Frequently Asked Questions
Thames River Common Carp Movement Study
Common Carp habitat selection and site fidelity in the Thames River
June 2016 - October 2017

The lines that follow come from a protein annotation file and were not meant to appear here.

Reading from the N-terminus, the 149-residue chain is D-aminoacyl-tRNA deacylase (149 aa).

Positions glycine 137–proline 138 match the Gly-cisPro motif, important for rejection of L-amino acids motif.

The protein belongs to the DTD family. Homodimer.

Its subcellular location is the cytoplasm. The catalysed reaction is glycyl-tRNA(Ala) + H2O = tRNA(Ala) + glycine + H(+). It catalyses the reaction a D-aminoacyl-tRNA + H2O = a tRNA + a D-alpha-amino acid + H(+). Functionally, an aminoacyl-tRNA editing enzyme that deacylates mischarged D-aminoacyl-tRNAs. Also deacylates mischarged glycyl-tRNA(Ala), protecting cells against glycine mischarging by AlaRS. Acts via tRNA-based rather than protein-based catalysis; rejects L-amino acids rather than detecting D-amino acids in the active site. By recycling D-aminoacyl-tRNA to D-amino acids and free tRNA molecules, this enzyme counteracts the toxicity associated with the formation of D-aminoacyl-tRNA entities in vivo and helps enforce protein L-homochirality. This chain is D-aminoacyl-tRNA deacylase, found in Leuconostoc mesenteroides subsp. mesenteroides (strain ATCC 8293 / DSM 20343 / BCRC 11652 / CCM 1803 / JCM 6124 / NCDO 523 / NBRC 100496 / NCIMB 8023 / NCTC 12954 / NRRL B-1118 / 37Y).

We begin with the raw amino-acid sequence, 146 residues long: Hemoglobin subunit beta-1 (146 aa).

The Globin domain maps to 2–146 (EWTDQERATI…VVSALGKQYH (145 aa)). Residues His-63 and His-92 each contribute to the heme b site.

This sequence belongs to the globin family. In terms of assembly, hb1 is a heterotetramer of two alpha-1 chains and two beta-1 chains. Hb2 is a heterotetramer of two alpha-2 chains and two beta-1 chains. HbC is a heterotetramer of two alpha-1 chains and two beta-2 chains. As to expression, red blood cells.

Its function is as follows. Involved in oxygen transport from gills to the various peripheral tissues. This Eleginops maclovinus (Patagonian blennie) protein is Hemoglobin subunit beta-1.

Common Carp is a large-bodied, mobile species that is widespread through, but not native to, the Great Lakes basin. It continues to cause localized damage in wetland habitats, but its full ecological impacts are unknown, as pre-invasion data are lacking in North America. Common Carp is frequently used as a surrogate species for research related to Asian carps, a group of related invasive carp species, threatening to enter the Great Lakes basin and cause significant ecological and socio-economic impacts. Understanding how invasive carps move seasonally within and between habitats is vital to preventing their establishment and spread. Common Carp is currently established in the Great Lakes; it reaches large sizes similar to those of Asian carp species and also moves over great distances (Dettmers and Creque 2004). It is also illegal to possess live Asian carps in Canada; therefore a surrogate species is required for research. Our study investigated site fidelity in Common Carp. Fish were captured near and further upstream from the mouth of the Thames River, tagged, and released in Lake St. Clair, outside of the Thames River mouth. Receivers were placed throughout the Thames River (and tributaries) to determine whether fish remained in the lake, returned to their original site of capture, or moved to a new site in the river. Additional receivers were deployed at various river mouths throughout the Huron-Erie Corridor and western Lake Erie to determine if any fish undertook longer distance movements.